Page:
Dele Alli could leave Spurs, Liverpool need defenders and Arsenal set to offload – what to expect this transfer window

THE transfer window across England opens on Saturday — and it shuts at 11pm on February 1.

It is that time of year when fans hope their teams bring in some exciting talent and also ditch the dead wood.

SunSport’s CHARLIE WYETT looks at what will be a unique transfer window.

WILL IT BE A BUSY WINDOW?

No chance. It will be the quietest month ever.

Clubs have been increasingly keen to avoid doing much business in January and the Covid crisis will ensure there is even less activity.

Income has reduced massively so clubs are not interested in adding to their wage bills. So big-money swoops for stars such as Bayern Munich’s Robert Lewandowski will be off the table.

SO WILL THERE BE ANY DEALS?

Loan deals for experienced players are the most likely to happen.

If a Premier League club loans a player on £40,000 a week and brings in another one on the same wages, they can freshen up the side without it costing anything.

WHICH CLUBS ARE THE MOST LIKELY TO DO BUSINESS?

Liverpool are in the market for a central defender — because Joe Gomez and Virgil van Dijk have long-term injuries and Joel Matip is incapable of staying fit. However, boss Jurgen Klopp is not certain he will get the player he wants.

At Spurs, midfielder Dele Alli could be leaving on loan — while rivals Arsenal want to offload some high-earners but have not had many takers.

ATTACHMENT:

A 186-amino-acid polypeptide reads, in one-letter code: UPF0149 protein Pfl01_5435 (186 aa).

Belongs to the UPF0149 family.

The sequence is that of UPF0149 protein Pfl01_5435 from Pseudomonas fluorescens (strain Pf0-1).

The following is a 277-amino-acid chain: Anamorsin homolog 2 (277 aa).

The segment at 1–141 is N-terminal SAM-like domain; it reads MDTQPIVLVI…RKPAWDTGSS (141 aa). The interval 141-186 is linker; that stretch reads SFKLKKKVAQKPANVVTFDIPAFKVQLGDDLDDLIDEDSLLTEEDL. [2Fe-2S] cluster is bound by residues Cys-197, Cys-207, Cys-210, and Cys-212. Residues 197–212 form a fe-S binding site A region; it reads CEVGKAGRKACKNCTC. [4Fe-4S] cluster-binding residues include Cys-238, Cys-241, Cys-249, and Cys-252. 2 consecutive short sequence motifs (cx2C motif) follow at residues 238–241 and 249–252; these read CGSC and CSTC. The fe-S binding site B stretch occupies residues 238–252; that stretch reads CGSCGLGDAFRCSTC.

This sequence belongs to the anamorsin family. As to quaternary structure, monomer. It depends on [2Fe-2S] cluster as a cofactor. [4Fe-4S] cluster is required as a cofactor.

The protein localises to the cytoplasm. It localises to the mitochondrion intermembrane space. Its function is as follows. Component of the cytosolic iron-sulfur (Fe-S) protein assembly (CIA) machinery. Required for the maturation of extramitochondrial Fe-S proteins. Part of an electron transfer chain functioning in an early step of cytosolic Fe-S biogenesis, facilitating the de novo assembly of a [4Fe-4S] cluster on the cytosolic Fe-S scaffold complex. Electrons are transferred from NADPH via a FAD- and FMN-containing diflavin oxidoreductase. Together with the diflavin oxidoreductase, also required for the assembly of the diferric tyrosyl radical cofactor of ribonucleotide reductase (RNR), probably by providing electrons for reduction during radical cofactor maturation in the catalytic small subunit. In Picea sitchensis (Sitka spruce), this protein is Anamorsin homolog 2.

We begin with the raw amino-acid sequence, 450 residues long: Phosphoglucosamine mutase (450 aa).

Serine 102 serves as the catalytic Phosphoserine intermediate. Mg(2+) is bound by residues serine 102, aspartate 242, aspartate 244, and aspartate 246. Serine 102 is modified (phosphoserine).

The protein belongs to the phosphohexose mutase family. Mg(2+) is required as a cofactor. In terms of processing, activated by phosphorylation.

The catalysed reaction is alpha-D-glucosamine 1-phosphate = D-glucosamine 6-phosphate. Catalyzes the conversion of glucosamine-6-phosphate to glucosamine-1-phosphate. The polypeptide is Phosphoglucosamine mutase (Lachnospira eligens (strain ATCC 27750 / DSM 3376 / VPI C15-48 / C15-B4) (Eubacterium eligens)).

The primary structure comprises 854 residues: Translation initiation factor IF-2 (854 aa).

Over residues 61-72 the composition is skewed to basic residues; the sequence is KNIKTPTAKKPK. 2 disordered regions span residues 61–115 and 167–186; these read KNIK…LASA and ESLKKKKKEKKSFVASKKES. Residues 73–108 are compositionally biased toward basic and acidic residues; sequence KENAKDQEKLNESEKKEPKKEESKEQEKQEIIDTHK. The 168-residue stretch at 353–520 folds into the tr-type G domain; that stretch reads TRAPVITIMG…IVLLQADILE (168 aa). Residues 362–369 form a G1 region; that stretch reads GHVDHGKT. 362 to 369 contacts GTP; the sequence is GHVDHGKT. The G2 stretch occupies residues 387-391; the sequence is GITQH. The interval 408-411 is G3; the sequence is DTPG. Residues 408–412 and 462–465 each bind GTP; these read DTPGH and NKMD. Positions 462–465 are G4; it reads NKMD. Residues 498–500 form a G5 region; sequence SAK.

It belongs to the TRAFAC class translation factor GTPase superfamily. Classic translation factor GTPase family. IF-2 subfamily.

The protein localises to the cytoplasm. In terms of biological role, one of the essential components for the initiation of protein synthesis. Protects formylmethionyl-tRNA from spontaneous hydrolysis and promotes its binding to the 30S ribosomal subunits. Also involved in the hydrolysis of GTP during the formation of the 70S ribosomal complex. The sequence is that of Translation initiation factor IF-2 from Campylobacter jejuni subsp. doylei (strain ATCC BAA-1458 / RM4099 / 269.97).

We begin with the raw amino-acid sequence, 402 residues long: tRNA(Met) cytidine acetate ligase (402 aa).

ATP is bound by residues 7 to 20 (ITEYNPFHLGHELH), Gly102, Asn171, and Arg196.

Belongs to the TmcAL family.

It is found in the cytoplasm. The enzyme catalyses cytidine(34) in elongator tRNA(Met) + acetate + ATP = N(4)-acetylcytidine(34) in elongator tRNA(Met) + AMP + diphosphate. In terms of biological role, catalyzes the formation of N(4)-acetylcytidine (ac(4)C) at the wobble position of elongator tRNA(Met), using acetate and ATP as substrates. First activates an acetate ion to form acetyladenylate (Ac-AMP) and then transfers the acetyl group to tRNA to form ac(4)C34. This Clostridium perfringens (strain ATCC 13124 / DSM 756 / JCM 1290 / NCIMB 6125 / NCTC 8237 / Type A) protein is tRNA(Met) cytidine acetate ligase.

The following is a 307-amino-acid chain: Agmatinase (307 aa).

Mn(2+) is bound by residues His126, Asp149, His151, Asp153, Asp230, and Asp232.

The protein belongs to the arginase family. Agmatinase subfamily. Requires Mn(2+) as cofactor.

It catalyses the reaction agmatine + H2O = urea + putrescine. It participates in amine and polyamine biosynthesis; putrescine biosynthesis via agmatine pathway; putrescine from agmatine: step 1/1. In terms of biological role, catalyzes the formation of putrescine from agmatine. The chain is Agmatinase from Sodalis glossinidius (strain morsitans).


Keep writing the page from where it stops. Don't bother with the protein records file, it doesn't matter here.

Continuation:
Manchester United are chasing defenders, yet they are more likely to do their business in the summer.

Players in the last year of their contracts are now free to talk to overseas clubs, such as Liverpool’s Gini Wijnaldum.

WILL WE SEE YOUNG PLAYERS LOANED OUT BY PREM CLUBS?

January usually sees youngsters who are nowhere near the first team given the second half of the season at an EFL side.

However, the increase to nine subs is meaning that some Prem clubs intend to keep hold of them.

WILL BREXIT AFFECT THINGS?

Yes, it will have a massive impact on English football.

There is now a strict points system to bring in players from the EU, like the rest of the world, meaning only experienced stars are likely to be allowed.

Because of restricted movement, teams will no longer be able to sign 16-year-olds from the EU — and must wait until they are 18.

ANY POSITIVES FROM BREXIT?

Potentially for home-grown players. Academies become even more important as clubs are forced to focus on kids from this country.

This could also see prices for younger British players increase, while the overall standard of academy graduates looks certain to worsen with top EU talent missing.

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